Hold off on the hats and horns! Stop the celebrating! Despite the optimistic developments in Eastern Europe lately, the world is still a long way from being free from war and hatred.
Just how far off those goals remain can be seen from this week's report from the Lentz Peace Research Laboratory in St. Louis, Mo., showing that 17 wars are still being fought in various parts of the world.Those conflicts range from the 23-year-old civil war in Guatemala to more recent wars in Africa.
Yes, the number of this year's wars - defined as an armed conflict involving at least one government and 1,000 deaths a year - is down from 1988, when there were 22 wars.
The wars that fell from the list this year were in Chad, Burma, Colombia and Burundi. Also removed from the list were the Iran-Iraq war and the conflict between the Iraqi government and the Kurdish minority. The only war added to the list was in China, where government troops fired on student protesters.
Despite this modicum of progress, the fact remains that total deaths over the years from all the wars still being fought in 1989 was 3,772,000, including deaths from famine and disease related to the fighting.
What's more, civilians accounted for 74 percent of all those deaths.
Sadly, even with fewer wars, it's easily possible for more carnage to take place. That's because the killing power of military weaponry has increased two-hundredfold since 1945.
The monetary cost of war is escalating, too. Globally, military spending to wage or prevent war amounts to more than $800 billion a year. Russia's share alone is bigger than all the outlays on education and health care for 3.6 billion people in developing countries. The budget of the U.S. Air Force is larger than the education budgets covering 1.2 billion children in Africa, Latin America and Asia except for Japan.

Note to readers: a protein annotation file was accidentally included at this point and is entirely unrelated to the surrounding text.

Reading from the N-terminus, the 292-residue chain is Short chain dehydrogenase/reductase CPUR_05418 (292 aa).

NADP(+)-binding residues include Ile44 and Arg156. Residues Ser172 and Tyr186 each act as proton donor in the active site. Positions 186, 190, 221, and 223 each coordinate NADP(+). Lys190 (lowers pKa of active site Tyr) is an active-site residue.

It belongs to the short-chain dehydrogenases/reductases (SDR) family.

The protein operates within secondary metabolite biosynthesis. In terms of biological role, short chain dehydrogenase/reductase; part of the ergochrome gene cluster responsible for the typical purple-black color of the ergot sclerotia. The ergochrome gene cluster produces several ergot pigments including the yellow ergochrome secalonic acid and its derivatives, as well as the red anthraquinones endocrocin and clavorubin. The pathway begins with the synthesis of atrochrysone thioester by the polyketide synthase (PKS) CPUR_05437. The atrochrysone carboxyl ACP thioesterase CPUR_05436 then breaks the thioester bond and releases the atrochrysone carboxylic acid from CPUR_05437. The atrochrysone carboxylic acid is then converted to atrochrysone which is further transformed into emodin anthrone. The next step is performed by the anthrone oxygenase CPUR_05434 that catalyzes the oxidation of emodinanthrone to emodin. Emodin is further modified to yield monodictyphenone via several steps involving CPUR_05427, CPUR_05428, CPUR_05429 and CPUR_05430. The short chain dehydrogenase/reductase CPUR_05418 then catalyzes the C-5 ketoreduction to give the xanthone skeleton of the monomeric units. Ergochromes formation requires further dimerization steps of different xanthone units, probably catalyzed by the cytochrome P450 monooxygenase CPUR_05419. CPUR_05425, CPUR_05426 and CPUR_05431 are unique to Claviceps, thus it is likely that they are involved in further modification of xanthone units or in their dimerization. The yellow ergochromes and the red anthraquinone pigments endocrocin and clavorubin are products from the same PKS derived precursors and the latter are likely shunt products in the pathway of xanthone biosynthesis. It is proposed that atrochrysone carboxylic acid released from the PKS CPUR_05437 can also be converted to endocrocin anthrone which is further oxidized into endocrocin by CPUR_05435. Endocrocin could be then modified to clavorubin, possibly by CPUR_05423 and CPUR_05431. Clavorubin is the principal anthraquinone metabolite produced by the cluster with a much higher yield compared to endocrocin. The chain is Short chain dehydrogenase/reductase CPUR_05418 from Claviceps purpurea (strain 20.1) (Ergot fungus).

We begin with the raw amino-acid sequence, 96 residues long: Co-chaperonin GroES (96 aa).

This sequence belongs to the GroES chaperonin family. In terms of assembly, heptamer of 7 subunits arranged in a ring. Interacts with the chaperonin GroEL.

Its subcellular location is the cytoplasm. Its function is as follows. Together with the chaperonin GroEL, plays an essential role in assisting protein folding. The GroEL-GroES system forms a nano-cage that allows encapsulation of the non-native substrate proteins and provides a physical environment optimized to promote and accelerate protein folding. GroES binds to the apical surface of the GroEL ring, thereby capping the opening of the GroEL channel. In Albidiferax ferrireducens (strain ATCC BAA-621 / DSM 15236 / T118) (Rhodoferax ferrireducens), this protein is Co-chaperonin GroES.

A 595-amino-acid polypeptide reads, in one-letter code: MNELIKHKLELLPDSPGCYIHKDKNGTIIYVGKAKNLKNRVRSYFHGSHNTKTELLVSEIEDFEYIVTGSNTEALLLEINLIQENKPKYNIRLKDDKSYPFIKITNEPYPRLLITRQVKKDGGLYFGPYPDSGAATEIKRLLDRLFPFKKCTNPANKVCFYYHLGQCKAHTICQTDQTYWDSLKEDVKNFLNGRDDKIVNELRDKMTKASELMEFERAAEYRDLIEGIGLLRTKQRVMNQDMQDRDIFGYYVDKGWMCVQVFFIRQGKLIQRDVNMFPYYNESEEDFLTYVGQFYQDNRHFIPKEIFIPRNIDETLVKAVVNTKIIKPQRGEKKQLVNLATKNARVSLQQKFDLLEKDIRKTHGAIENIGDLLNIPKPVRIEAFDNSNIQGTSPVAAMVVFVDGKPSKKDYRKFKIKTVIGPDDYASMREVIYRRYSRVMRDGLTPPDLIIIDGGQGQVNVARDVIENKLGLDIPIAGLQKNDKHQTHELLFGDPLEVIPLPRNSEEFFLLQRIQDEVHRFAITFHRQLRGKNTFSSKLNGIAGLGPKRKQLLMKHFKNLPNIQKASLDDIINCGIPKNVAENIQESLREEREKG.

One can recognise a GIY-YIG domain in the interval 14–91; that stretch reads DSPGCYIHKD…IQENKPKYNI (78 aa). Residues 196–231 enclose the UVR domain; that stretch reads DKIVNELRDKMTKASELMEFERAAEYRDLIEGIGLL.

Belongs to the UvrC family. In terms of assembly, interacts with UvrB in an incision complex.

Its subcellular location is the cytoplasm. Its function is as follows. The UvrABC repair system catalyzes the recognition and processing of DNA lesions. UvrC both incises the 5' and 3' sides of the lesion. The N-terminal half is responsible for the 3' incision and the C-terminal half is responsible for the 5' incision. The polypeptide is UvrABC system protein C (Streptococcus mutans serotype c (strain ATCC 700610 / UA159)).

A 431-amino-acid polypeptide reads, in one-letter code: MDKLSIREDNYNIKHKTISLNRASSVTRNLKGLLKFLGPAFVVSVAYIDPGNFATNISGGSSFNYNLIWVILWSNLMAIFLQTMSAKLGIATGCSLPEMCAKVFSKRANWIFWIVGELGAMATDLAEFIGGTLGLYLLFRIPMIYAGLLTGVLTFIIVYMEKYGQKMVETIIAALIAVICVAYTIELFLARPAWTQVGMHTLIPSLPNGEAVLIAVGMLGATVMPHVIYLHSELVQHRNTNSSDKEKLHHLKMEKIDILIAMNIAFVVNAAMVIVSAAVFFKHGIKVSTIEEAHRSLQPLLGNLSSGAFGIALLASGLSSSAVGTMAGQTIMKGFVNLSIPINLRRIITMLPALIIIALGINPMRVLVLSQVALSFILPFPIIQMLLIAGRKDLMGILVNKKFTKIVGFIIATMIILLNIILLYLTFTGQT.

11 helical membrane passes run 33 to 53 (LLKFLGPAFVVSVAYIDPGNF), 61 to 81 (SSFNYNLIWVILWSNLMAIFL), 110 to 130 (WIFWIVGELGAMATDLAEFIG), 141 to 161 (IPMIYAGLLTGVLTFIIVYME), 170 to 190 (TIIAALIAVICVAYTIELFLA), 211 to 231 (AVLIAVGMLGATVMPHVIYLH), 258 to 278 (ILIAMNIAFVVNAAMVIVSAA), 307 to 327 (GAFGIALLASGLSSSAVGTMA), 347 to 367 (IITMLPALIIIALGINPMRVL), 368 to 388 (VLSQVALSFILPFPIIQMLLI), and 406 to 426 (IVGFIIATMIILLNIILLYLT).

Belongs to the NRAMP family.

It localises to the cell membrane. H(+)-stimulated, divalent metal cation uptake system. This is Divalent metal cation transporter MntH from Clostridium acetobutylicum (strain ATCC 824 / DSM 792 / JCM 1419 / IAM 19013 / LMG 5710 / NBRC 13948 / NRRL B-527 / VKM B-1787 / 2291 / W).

Even developing countries are not immune to the trend. Third World military expenditures are calculated to be some six times larger than they were 25 years ago.
To put the problem in a broader perspective, look at development of the past few centuries. There were 50 wars in the 18th century with 6 million war-related deaths, 208 wars with 10 million deaths in the 19th century, and more than 217 wars with more than 87 million deaths so far this century.
Still another measure of how far the world is from real peace: Around the world there is one soldier for every 43 persons but only one physician for every 1,030.
What does all this mean? Simply that much of the progress the world thinks it is making is in reality an illusion, that the world won't become truly civilized until it reverses the trend toward ever more strive, and that no skills should be in as great demand today as those of the peace-maker.